PGA Tour decision to suspend players competing in LIV Golf gets show of support
Justin Thomas and Rory McIlroy have welcomed the PGA Tour’s decision to suspend players competing in the LIV Golf Invitational Series, a move branded “vindictive” by the Saudi-backed breakaway.
Within minutes of the first shots being struck in the GBP 20million event – the most lucrative golf tournament in history – the PGA Tour sent a memo to all members informing them that 17 players competing at Centurion, despite being refused permission, were being suspended.
The list included six-time major winner Phil Mickelson, who holds Lifetime Membership of the PGA Tour, former world number one Dustin Johnson and European stars Sergio Garcia, Martin Kaymer, Graeme McDowell and Lee Westwood.
All but Mickelson had already resigned from the Tour and those players will be removed from the FedEx Cup points list following the end of the RBC Canadian Open on Sunday.
Crucially, they will also not be allowed to exploit a potential loophole and play PGA Tour events as a non-member via sponsor’s exemptions. Ian Poulter said he had not resigned and planned to appeal against his suspension.
“These players have made their choice for their own financial-based reasons,” PGA Tour commissioner Jay Monahan wrote.
“But they can’t demand the same PGA Tour membership benefits, considerations, opportunities and platform as you. That expectation disrespects you, our fans and our partners.
“In accordance with the PGA TOUR’s Tournament Regulations, the players competing this week without releases are suspended or otherwise no longer eligible to participate in PGA TOUR tournament play, including the Presidents Cup.
“Their participation in the Saudi Golf League/LIV Golf event is in violation of our Tournament Regulations. The same fate holds true for any other players who participate in future Saudi Golf League events in violation of our Regulations.”
LIV Golf swiftly hit back with a statement which read: “Today’s announcement by the PGA Tour is vindictive and it deepens the divide between the Tour and its members.
“It’s troubling that the Tour, an organisation dedicated to creating opportunities for golfers to play the game, is the entity blocking golfers from playing.
“This certainly is not the last word on this topic. The era of free agency is beginning as we are proud to have a full field of players joining us in London, and beyond.”
Johnson’s decision to resign his PGA Tour membership means he is no longer eligible for the Ryder Cup. The situation regarding suspended players is unclear, with the PGA of America not immediately replying to a request for clarification.
Monahan’s stance received the support of US PGA champion Thomas and four-time major winner McIlroy, who spoke to reporters after completing their first rounds in Canada.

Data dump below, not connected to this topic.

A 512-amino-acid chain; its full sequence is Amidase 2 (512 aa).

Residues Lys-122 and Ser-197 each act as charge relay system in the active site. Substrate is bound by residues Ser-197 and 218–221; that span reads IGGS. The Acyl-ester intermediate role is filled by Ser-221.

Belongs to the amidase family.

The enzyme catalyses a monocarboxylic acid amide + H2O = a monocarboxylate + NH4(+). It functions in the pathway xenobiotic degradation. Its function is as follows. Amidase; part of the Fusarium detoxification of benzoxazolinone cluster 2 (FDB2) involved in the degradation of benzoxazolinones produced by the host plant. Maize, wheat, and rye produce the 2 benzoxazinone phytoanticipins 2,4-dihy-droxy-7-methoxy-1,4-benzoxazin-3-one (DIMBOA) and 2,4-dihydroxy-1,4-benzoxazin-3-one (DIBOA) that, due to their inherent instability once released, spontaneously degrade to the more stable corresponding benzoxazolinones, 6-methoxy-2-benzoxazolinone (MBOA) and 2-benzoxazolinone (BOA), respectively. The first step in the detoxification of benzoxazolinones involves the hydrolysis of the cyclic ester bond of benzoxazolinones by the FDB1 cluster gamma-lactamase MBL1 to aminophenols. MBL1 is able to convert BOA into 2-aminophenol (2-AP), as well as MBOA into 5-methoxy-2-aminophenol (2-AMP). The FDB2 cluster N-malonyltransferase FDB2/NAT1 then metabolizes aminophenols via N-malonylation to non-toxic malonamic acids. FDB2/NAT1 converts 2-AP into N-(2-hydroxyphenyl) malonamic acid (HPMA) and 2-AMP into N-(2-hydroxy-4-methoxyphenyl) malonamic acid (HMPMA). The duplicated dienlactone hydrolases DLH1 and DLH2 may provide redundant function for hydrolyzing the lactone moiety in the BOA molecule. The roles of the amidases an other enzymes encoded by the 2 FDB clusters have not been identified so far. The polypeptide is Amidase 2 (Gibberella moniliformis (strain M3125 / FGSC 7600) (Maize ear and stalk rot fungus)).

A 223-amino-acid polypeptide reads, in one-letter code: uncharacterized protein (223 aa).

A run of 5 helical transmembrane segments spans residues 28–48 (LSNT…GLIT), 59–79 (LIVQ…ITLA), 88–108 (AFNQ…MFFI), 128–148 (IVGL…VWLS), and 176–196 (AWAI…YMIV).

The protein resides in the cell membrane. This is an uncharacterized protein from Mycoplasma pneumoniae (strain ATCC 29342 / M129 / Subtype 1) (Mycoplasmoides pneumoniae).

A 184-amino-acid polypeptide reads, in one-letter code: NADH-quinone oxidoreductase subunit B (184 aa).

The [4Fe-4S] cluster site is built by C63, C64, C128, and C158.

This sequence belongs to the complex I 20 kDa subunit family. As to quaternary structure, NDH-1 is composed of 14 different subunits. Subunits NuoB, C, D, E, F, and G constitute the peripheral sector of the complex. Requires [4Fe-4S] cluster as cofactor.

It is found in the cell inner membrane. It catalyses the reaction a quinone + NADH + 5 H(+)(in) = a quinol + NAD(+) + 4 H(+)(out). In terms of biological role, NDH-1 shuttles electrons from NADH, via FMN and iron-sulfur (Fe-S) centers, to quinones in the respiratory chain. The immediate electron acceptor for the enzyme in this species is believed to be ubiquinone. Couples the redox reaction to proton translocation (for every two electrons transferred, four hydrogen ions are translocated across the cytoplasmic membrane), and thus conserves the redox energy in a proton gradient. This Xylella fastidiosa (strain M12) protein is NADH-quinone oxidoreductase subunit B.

“I’m pleased,” Thomas said. “I think anybody that’s shocked clearly hasn’t been listening to the message that Jay and everybody’s been putting out. They took that risk going into it, whether they thought it was a risk or not.
“Like I’ve said the whole time, I have great belief and great confidence in the PGA TOUR and where we’re going and continuing to grow to, and those guys just aren’t going to be a part of it.”
McIlroy added: “All he (Monahan) is doing is basically going by the book. I think that the majority of the membership that are here this week and that haven’t went and played elsewhere really appreciate that.
“So I think he’s done the right thing because these guys have broken rules and done things outside of the tournament regulations, and because of that, there are going to be consequences, I guess.”
Addressing the question of whether the 17 suspended players would be able to return to the PGA Tour in the future, Monahan said: “Trust that we’re prepared to deal with those questions and we’ll approach them in the same (way) we have this entire process: by being transparent and respecting the PGA TOUR regulations that you helped establish.
“I am certain our fans and partners – who are surely tired of all this talk of money, money and more money – will continue to be entertained and compelled by the world-class competition you display each and every week, where there are true consequences for every shot you take and your rightful place in history whenever you reach that elusive winner’s circle.”
Norman pledged last month he would “defend, reimburse and represent” any players sanctioned and the whole saga has long-since looked destined to end in a legal battle.
“We are going to back up the players, we are going to be there for them, for whatever that is,” Norman said. “We’re ready to go. We don’t want to go, but we’re ready to go.”
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